Random write performance from the RC100 is low at any queue depth. The drive doesn't have enough memory to perform effective write combining and caching under this sustained load, while high-end drives usually manage to significantly improve performance when working with a large queue of write operations.

AnandTech Storage Bench - Light Sequential Performance
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  • XabanakFanatik - Thursday, June 14, 2018 - link

    Seriously? We get this instead of the 970 Pro or 905p review? Did anyone actually care about this drive? Reply
  • Billy Tallis - Thursday, June 14, 2018 - link

    Personally, I find doing a review like this to be a lot more interesting than testing an overpriced flagship product where I know going into it that the conclusion will be that a drive 1/2 or 2/3 the price is just as good for realistic use cases. It's interesting to explore the current state of the art for high-end tech, but it's more interesting to explore new tech in the context of something that might also be a sane purchase. Reply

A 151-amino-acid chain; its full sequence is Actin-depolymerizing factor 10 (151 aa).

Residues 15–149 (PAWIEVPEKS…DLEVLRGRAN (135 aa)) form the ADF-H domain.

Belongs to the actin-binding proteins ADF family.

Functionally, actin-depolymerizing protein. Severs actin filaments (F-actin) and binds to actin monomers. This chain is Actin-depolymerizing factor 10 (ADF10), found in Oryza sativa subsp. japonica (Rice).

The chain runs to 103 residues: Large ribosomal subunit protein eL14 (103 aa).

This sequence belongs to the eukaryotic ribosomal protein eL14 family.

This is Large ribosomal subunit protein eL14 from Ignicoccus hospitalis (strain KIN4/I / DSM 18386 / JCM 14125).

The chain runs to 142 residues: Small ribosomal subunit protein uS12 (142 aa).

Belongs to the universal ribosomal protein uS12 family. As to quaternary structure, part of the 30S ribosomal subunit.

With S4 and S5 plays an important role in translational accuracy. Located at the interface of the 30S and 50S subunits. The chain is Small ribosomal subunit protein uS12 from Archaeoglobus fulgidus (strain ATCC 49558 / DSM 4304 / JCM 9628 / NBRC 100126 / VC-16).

• XabanakFanatik - Thursday, June 14, 2018 - link

    I'm not sure how interest explains why you've reviewed this two days after it shipped but 7 weeks after you posted the 970 Evo review, there is no 970 pro review. Every other inferior review website posted the pro and evo reviews simultaneously, so Samsung must have sent you both drives around the same time.

    And Seriously, this is more interesting than reviewing the first optane refresh 905p?
    Reply
  • close - Thursday, June 14, 2018 - link

    They're usually very late with most reviews. Except Intel ones.

    Ostensibly because they want to provide the best information out there.
    Reply